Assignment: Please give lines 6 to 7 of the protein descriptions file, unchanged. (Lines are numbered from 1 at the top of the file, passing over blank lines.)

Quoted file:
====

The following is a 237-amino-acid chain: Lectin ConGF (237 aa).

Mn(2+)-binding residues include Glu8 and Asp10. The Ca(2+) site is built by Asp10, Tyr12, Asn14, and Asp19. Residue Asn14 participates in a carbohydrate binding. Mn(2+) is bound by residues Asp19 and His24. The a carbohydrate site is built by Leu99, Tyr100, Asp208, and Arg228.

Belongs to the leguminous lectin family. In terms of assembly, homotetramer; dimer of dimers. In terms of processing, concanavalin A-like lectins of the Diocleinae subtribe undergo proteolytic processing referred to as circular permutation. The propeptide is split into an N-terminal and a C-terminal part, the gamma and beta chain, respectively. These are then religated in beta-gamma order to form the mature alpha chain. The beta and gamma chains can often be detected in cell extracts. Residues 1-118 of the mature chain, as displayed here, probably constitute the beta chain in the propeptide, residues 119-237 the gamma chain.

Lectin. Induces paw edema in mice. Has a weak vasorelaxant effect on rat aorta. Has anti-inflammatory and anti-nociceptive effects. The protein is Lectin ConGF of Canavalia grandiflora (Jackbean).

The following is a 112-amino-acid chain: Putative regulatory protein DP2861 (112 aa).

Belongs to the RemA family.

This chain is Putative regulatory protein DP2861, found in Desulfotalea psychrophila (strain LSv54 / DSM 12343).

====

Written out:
Belongs to the RemA family.

This chain is Putative regulatory protein DP2861, found in Desulfotalea psychrophila (strain LSv54 / DSM 12343).